Friday, October 23, 2009

From 60 to 12 - jury picking

So, everyone knows what a jury trial is.

It's a trial.

With a jury.


But how do those twelve lucky people get picked? Why them?

Glad you asked. Here's how it works:

Sixty people get notices in the mail saying they are required for jury service. They scratch their heads for a minute, think "Me? Again?" then follow the instructions and enter a few details about themselves online and then start asking their boss for that week off and wondering what the heck they're supposed to wear for jury duty.

On the appointed day, they show up to the courthouse and shuffle into the courtroom, looking slightly lost but grateful for the bailiff who tells them where to sit and what their juror number is. They eye the two tables of lawyers and, they correctly assume, one defendant, and wait.

The judge comes in and explains the system and everyone sits there and thinks, "Wow, he's a judge? He seems so nice." The longer he (or she) talks, the nicer he (or she) seems, and the more comfortable the jurors get. And by "comfortable" I mean "sleepy."

When the judge is done, the prosecutor and then the defense lawyer get a chance to talk. They are supposed to talk WITH jurors, not at them, but it's very interesting how some jury panels are chatty as can be, and others are not. Like lawyers, I suppose.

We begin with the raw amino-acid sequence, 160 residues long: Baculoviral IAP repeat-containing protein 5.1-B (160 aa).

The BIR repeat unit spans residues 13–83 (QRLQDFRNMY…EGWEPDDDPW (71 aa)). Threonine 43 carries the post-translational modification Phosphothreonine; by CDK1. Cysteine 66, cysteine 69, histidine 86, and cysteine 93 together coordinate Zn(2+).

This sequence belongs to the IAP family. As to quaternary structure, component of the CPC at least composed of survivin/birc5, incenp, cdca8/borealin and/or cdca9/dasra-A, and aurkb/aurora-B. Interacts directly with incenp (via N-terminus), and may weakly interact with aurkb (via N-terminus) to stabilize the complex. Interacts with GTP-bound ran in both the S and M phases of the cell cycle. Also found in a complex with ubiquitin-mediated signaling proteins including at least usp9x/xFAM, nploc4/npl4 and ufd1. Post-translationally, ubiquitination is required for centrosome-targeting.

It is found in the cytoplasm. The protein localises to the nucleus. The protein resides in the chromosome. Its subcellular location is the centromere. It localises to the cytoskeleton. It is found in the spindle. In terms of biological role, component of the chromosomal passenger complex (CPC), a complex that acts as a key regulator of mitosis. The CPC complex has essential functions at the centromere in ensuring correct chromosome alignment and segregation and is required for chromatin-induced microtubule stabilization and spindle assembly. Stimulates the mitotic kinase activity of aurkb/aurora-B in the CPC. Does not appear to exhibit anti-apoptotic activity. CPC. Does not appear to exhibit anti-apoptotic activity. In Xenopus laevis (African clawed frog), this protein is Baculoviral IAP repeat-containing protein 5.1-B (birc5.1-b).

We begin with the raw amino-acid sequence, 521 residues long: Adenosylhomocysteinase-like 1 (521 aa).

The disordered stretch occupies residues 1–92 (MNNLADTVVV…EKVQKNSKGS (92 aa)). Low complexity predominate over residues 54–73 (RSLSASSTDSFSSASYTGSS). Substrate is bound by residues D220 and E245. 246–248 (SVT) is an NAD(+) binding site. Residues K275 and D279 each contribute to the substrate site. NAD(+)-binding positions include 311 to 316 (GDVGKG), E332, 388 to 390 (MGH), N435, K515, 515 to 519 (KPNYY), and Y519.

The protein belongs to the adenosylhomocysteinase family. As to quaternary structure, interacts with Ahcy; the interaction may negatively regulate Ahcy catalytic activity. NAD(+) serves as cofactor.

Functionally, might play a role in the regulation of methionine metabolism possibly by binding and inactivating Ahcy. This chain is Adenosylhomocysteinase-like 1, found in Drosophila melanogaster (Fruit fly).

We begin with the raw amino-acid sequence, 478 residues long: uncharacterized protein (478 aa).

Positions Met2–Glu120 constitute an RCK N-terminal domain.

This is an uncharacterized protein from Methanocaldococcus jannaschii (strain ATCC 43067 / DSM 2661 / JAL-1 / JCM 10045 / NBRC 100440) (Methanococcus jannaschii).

What do they talk about? Well, plenty but here's a few of the essentials: how a trial works, who the participants are, the rights of the defendant, and the elements of the charged crime.

Really, the bottom line and what the lawyers are trying to do, is find twelve people who will be fair. Sure, coming into the trial they may have a few preconceived biases or perhaps they lean slightly one way or the other with regard to defense/prosecution. After all, we're human and carry these biases with us. But what we ask, what the law asks, is that each juror puts those preconceived notions on hold for the duration of the trial and wait to make up their minds until they have heard all the evidence. The end game, really is to end up with twelve people who will be fair to both the prosecution and the defense. Twelve people who will follow the law that will be given them by the judge at the of the case, and who will apply the law to the facts presented during the trial.

And twelve people who will reach a verdict.

That's all.


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